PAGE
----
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Year end financial checklist

     

SUMMARY: As the year comes to a close, you may already be looking forward to the new year. Don't forget to pause to look back at what happened over the last year.

Checking off these items will help make sure your financial future is secure and give you peace of mind.

 financial checklistIncome Taxes

Even though you have until April to file, you want to make sure you get your taxes right as early as possible so you can find ways to lower your bill.

  • Estimate your AGI. Meet with your tax advisor to estimate your AGI based on your wages, business income and investments. Knowing your tax bracket will help you figure out the deductions and credits you can plan on taking.
  • Estimate your taxes. Once you have your tax bracket, estimate your total taxes due. Don't forget to check to see if you will have to pay the Alternative Minimum Tax.
  • Review your tax withholding. Double-check your withholding to make sure it matches your estimated tax bill. Major life changes, such as new jobs, marriage or having children, can throw your withholding off. So can having extra income that is taxable but not subject to withholding. Not only do you not want a surprise tax bill, but paying too little throughout the year could result in penalties and interest.

Giving

The saying that it's better to give than to receive applies to taxes as well.

  • Donate to charity. Donating to a public charity can reduce your taxable income by up to 50 percent, while a donation to a private foundation can lower your taxable income by up to 30 percent. The exact limits depend on your income and the type of organization, so be sure to check if receiving the full deduction is important to you.
  • Reduce your estate through gifts. You can give a tax-free gift up to $14,000 per person. If the gift directly pays for qualified tuition or qualified medical expenses, there is no limit on the tax-free amount.

Investments

Review your portfolio before the end of December for potential tax-saving moves.

  • Tax-loss harvesting. If you have a position that is down from when you bought it, you can sell it and take a deduction for up to $3,000 in losses. If your losses are more than that, you can roll them over to future years. Keep in mind that you can't buy the same security or a similar one (such as a different index fund tracking the same index) within 30 days, or you'll violate the wash sale rule and lose your deduction.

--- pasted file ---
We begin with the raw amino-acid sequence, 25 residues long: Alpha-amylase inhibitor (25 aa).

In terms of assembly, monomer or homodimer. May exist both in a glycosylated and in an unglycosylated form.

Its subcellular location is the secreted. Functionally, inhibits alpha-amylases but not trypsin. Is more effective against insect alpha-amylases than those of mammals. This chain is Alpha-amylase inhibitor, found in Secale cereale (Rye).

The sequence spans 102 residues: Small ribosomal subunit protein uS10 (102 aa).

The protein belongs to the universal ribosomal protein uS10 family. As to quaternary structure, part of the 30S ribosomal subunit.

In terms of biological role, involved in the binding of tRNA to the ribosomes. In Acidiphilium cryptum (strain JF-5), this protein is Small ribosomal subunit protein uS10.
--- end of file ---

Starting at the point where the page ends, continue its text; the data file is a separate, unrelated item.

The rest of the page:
• You should periodically review your portfolio to make sure it's still in line with your desired asset allocation. When you do, look for opportunities for tax-loss harvesting in your taxable accounts. Otherwise, try to make any needed sales in your retirement accounts to minimize capital gains taxes.

Retirement contributions and distributions

In addition to holding your investments, your retirement accounts can provide other tax benefits, or create penalties if you aren't careful.

  • Required minimum distributions (RMDs). Beginning with the year you turn 70 1/2, you must take RMDs from your Traditional IRA and 401(k). You must also take RMDs from your 401(k) if you retired before that age. If you don't, the IRS imposes an excise tax of 50 percent of the amount you were supposed to distribute.
  • Max your retirement contributions. Traditional IRA and 401(k) contributions directly decrease your income taxes. If you're in a low tax bracket or have already reduced your income taxes to zero, using a Roth IRA or 401(k) makes your retirement distributions tax-free.

For more information on these steps or other year-end savings tips, ask TDECU Wealth Advisors for help.

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